Former Mueller team member Assistant US Attorney Aaron Zelensky testifies to Congress about AG Bill Barr’s corrupt abuse of the criminal justice system. Barr and his lackey US Attorney Tim Shea direct the prosecutors on Roger Stone’s case to go easy on Stone because of Stone’s relationship with Donald Trump. Zelensky and the other Stone prosecutors resign from the case rather than take part in Barr and Shea’s unethical scheme.
The 2017 film “Shock and Awe” shows how a group of journalists exposed major gaps in the Bush administration’s justification for the Iraq war. It’s a situation worth re-examining as tensions rise between the U.S. and Iran. The reporters at the center of “Shock and Awe” include Warren Strobel, Jonathan Landay and John Walcott. They joined CBSN to take a closer look at the comparisons between the two situations.
Speaker Nancy Pelosi on Friday left open the possibility of House action to punish Rep. Steve King over his history of inflammatory remarks as the Iowa Republican’s recent defense of white nationalism created a firestorm.
King, who won a ninth term in Congress in November, lamented in an interview with the New York Times that the term had become a pejorative one.
“White nationalist, white supremacist, Western civilization — how did that language become offensive?” King said in the interview, which was published Thursday.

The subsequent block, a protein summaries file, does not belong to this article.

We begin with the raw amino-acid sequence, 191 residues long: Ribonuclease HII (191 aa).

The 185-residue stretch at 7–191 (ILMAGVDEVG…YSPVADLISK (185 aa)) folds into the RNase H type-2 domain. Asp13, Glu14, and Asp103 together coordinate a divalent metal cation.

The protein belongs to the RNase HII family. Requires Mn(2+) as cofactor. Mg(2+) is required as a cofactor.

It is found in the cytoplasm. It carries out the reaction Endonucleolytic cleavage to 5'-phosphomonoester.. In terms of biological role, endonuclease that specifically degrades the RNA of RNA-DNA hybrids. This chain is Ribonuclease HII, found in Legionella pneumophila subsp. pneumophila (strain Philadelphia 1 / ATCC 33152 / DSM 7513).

King later issued a statement and addressed the issue in a speech on the House floor Friday in which he sought to walk back his remarks. He said he rejects “those labels and the evil ideology that they define” and proclaimed himself “simply a Nationalist.”
A number of Democrats are calling on House leaders to consider a resolution to censure King, a vote that would put Republicans on record.
.. King’s interview prompted a rebuke from Rep. Liz Cheney (R-Wyo.), the No. 3 Republican in the House, who said in a tweet Thursday morning, “These comments are abhorrent and racist and should have no place in our national discourse.”
She was soon followed by House Minority Whip Steve Scalise (R-La.), who told reporters in a pen-and-pad that it was “offensive to try to legitimize those terms.” But Scalise also praised King’s later statement.
“I think it was important that he rejected that kind of evil, because that’s what it is. It’s evil ideology,” Scalise said.
House Minority Leader Kevin McCarthy (R-Calif.) also issued a statement Thursday evening in which he sharply criticized King’s comments to the Times.
“Everything about white supremacy and white nationalism goes against who we are as a nation,” McCarthy said. “Steve’s language is reckless, wrong, and has no place in our society. The Declaration of Independence states that ‘all men are created equal.’ That is a fact. It is self-evident.”
Both McCarthy and Scalise were silent in October when asked for comment on incendiary remarks King had made then. At the time, Rep. Steve Stivers (R-Ohio), then the chairman of the National Republican Congressional Committee, was the only member of House GOP leadership to rebuke King. (Cheney had not yet been elected to her position as conference chair.)
While he described Saudi Arabia as, in the past, “a good ally,” Mr. Graham said “there is a difference between a country and individual. The MBS figure to me is toxic. He can never be a world leader on the world stage…This guy has got to go.”
.. Mr. Graham said he “can never do business with Saudi Arabia again until we get this behind us.” Mr. Graham described the crown prince as a “wrecking ball.”
While he described himself previously as Saudi Arabia’s “biggest defender” in the Senate, Mr. Graham said the alleged murder of Mr. Khashoggi made him “feel used and abused.”